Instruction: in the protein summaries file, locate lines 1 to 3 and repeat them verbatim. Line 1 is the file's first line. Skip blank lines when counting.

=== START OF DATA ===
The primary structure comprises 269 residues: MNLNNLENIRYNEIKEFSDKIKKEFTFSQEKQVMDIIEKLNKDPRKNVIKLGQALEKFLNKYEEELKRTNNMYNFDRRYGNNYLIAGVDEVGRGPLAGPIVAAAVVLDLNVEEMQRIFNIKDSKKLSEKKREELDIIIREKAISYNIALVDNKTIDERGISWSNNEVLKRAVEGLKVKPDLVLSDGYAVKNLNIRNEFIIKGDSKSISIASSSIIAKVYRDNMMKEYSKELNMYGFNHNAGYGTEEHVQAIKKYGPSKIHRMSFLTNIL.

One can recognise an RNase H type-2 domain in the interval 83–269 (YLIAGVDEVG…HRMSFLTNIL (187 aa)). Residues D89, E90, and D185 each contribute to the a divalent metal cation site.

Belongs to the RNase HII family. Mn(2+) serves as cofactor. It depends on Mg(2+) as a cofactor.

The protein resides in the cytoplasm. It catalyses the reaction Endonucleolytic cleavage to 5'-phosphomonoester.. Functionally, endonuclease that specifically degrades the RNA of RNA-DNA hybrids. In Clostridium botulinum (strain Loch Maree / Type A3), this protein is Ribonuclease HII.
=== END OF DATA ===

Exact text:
The primary structure comprises 269 residues: MNLNNLENIRYNEIKEFSDKIKKEFTFSQEKQVMDIIEKLNKDPRKNVIKLGQALEKFLNKYEEELKRTNNMYNFDRRYGNNYLIAGVDEVGRGPLAGPIVAAAVVLDLNVEEMQRIFNIKDSKKLSEKKREELDIIIREKAISYNIALVDNKTIDERGISWSNNEVLKRAVEGLKVKPDLVLSDGYAVKNLNIRNEFIIKGDSKSISIASSSIIAKVYRDNMMKEYSKELNMYGFNHNAGYGTEEHVQAIKKYGPSKIHRMSFLTNIL.

One can recognise an RNase H type-2 domain in the interval 83–269 (YLIAGVDEVG…HRMSFLTNIL (187 aa)). Residues D89, E90, and D185 each contribute to the a divalent metal cation site.

Belongs to the RNase HII family. Mn(2+) serves as cofactor. It depends on Mg(2+) as a cofactor.